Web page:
I am filtering on both Username, and Id for the user table. I think something using those 2 columns could help me out. However, as I begin to formulate a plan, I am stopped by what I am going to call poor database design. I don't mind saying that, because the truth is, I am the one that did it. Early on, it was assumed we would always be searching for users by their Id, and the Username column was created using nvarchar(max). It was decided that the application would control the length of the Username, and it does, but this is an example of how we should be thinking about database performance at every stage of a project, no matter how big or small. You see, I can't use this column in an index key, because of the data type, and to change the data type now is going to introduce a lot of risk. I still have options, but the easiest is all but closed to me, with noone to blame but myself.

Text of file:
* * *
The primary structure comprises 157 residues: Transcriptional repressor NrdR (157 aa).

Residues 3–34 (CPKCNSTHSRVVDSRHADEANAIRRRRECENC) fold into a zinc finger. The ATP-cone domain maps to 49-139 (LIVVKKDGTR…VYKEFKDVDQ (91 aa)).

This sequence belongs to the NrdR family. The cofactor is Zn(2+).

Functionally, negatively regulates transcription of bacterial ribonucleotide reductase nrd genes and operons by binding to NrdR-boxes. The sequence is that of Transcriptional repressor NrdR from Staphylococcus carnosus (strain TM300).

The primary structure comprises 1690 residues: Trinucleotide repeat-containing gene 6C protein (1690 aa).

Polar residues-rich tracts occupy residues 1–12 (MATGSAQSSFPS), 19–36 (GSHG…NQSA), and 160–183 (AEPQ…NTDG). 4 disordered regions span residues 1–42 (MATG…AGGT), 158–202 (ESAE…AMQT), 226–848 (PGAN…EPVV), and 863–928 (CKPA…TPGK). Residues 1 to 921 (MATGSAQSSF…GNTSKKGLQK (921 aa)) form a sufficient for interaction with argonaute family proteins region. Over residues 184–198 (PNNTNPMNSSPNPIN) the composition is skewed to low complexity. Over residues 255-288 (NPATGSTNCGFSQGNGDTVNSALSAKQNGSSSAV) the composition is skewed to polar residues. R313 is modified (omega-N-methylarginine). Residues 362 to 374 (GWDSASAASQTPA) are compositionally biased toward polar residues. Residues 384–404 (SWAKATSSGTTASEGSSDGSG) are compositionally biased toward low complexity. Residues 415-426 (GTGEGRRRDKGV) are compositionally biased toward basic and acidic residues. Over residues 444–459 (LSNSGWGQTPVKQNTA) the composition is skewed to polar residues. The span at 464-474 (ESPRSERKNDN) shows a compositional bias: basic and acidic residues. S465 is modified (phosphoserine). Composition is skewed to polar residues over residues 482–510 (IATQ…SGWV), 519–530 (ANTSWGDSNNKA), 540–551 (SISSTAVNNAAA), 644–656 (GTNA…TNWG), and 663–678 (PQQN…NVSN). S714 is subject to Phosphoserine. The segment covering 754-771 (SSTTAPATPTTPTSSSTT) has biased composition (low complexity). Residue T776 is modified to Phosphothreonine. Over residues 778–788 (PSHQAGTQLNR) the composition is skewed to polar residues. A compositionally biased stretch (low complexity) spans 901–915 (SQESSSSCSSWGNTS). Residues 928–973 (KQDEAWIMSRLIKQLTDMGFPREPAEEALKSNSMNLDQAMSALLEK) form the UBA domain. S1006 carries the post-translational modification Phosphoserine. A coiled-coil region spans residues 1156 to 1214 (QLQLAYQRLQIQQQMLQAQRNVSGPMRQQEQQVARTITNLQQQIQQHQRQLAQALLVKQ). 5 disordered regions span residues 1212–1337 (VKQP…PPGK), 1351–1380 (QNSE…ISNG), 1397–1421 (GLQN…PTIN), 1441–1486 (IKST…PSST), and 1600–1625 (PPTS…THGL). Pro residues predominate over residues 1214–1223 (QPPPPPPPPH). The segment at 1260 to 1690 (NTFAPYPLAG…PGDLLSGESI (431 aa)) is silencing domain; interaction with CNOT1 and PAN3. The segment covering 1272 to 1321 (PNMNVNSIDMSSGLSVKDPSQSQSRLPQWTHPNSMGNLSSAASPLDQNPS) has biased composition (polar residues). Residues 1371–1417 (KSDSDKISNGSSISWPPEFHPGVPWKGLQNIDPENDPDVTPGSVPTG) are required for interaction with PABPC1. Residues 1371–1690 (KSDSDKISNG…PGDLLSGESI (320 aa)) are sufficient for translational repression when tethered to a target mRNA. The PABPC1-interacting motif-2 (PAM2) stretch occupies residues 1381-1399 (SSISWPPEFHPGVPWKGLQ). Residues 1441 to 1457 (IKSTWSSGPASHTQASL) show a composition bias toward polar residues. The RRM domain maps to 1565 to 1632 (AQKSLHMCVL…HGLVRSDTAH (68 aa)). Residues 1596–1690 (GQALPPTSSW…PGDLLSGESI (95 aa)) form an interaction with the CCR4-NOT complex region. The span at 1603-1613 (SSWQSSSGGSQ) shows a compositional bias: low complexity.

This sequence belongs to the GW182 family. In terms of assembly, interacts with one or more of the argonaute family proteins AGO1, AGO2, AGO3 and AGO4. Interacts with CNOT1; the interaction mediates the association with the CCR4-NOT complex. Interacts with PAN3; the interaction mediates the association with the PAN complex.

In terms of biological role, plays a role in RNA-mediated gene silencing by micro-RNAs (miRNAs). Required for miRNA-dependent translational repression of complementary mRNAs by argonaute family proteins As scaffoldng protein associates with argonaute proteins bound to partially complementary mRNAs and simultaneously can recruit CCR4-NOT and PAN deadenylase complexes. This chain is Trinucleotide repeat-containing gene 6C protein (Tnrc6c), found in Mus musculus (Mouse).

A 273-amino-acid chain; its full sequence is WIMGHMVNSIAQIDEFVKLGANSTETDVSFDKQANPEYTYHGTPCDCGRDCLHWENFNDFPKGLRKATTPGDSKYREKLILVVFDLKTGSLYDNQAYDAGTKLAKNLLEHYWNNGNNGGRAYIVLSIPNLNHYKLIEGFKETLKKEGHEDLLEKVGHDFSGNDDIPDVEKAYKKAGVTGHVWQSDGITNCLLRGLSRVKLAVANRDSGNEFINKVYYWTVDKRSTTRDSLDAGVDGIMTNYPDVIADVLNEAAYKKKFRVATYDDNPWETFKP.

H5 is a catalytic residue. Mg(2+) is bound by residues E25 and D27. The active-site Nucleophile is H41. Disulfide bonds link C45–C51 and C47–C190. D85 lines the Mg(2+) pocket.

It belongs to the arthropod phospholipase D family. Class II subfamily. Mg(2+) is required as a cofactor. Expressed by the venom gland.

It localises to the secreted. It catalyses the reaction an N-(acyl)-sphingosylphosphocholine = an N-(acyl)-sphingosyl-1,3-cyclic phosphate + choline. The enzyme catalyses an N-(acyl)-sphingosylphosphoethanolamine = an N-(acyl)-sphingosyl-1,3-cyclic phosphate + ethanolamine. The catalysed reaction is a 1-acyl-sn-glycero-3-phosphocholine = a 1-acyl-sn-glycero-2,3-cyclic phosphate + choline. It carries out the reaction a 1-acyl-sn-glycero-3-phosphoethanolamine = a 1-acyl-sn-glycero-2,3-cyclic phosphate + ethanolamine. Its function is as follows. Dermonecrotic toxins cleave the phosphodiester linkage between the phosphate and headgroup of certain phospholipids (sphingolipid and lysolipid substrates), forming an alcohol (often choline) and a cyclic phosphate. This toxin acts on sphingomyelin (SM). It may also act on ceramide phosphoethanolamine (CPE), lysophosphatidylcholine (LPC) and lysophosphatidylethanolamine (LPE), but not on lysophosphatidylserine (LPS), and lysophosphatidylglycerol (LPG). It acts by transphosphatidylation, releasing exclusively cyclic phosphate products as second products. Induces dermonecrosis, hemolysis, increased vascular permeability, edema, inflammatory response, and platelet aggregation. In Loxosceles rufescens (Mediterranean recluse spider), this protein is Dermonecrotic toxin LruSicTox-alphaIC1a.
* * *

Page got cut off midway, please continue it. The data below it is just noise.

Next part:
With that weighing heavily on my options, I decide the best way forward, for now, will be to reduce how often this query runs dramatically. I can look the user data up this way once, without the additional join. Then I can hold the Id in cache, and use that to grab the full user context from that point on. This will always use the clustered index on the user table, and reduce the overall cost of this query running all the time by turning the scan into a seek for a single row from a clustered index.

And, that is what I did, ultimately resulting in a consistent reduction in DTU usage on the Azure SQL Database. I will look to refactor the table later, but for now I have the desired effect.

I've shared this experience here, mainly to illustrate how I often use both Visual Studio and Plan Explorer together to iron out the issues that can arise from using ORM frameworks. The tools themselves can't always lead me to the answers, but without them, the way forward would be very foggy. In addition, I was able to identify some early design mistakes that can be corrected to help with performance in the longer term.

Did this go exactly how I thought it would when I started out? No, I can't say that it did, but in the real world, we rarely get to have the exact experience we envision. Meeting the goal I set out to accomplish was the important thing to focus on.

Until next time,
-JRH